I think students find motivation in the idea that bad grades will equate to them having a harder time in the college application process. If you feel like you need incredible grades to get into the college of your dreams, you will work as hard as you possibly can. Then when your applications are submitted and, for some, your acceptances are received, it becomes harder and harder to find motivation. Without the fear factor of not being able to get into the colleges that you want to get into, you have to find motivation elsewhere, which can be hard for students. I have been able to stay motivated in classes that I’m passionate about, but in the classes that I wasn’t as excited about, I’ve had to work hard to fight off the temptation to enter a senior slump. As someone who gets really anxious about grades, I’ve still been able to complete all of my work (because it would stress me out not to), but I have found that assignments bring me less stress (and therefore I’m less motivated) than they had in previous years, and even in the first semester of senior year.

Uma Vincent ’23

Before the start of the second semester, I repetitively said “I don’t think senioritis will affect me!” I was wrong. On the first day of the third quarter, I felt like I had been hit by a senioritis truck out of nowhere. Once my work for college was done, I was relieved, but that feeling was quickly replaced by the uselessness of being at school with nothing going on. Though I do care about my classes and enjoy spending my time at school, this time of the second semester is a painful waiting period. I still put effort into schoolwork, though a lot of it feels mundane when we are done with classes in two and a half months. I enjoy spending time with my friends and teachers at school, but it took a lot of pushing to get myself back into a place where I am energetic enough to be present. Whether you’re waiting for college decisions or to graduate, I can guarantee that you, along with most of my peers and myself will be affected by senioritis in some way.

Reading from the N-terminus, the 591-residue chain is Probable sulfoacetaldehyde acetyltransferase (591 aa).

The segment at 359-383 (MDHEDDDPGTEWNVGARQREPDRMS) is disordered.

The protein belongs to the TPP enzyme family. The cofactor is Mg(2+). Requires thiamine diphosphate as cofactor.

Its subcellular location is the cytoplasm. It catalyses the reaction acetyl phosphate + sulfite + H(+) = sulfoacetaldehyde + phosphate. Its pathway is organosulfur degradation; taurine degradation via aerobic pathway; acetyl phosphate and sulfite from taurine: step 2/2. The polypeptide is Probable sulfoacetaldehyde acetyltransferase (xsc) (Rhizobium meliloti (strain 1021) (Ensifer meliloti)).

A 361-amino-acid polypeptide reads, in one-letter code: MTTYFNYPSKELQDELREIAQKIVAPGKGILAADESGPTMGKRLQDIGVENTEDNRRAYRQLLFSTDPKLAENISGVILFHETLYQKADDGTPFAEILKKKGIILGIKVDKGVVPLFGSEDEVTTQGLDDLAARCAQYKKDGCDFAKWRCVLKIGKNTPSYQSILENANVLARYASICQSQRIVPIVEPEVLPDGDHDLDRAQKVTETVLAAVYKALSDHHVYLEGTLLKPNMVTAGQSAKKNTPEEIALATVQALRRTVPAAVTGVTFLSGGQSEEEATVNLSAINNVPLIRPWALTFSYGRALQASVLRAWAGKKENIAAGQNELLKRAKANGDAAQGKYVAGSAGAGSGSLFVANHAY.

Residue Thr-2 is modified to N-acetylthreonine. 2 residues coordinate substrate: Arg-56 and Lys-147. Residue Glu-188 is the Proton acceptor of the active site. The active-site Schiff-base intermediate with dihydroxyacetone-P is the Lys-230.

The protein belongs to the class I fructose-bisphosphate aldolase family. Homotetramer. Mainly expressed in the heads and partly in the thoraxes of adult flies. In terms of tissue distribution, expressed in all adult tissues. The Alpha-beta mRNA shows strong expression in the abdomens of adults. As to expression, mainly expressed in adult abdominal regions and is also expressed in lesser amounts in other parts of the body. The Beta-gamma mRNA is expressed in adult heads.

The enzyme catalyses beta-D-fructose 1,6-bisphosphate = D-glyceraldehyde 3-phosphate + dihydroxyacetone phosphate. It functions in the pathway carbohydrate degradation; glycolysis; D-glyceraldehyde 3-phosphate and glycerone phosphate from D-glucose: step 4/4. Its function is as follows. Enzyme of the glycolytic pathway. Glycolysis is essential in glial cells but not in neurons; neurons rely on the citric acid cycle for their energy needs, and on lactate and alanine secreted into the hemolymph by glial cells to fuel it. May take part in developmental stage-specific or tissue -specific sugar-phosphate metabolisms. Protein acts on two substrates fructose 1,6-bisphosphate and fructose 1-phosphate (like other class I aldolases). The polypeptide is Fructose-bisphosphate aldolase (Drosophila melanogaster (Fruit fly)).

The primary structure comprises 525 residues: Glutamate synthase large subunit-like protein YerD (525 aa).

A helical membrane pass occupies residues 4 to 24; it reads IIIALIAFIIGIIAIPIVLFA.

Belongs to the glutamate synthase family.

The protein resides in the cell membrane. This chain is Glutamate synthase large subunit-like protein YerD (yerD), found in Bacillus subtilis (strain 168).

Christian Sun ’23

Senioritis has affected me, but it hasn’t really affected my grades yet. I don’t necessarily think the quality of my work has gone down at all; I just put things off until the last minute. Sometimes I will submit assignments late, but teachers at Friends Select are usually pretty forgiving. I feel like I’ve become more unmotivated with sports than with anything else. I also play a lot of Tetris in class, but I don’t think that that’s affected me that much.

Lena Kinser ’23

I think senioritis affects people at different times. For some, it’s at the start of the school year and continues all the way until graduation.  For others, the senioritis doesn’t begin to hit until you are accepted into colleges. This is when many begin to question “why am I still here.” Personally, once I knew where I was going for college, I became burned out very easily. I didn’t try as hard on assignments, but it helped me to let go of my need to overexert myself to do well in school. I was able to prioritize my mental health, and still complete an assignment but not as high of a caliber. I am starting to let go of always doing what I think will appease teachers.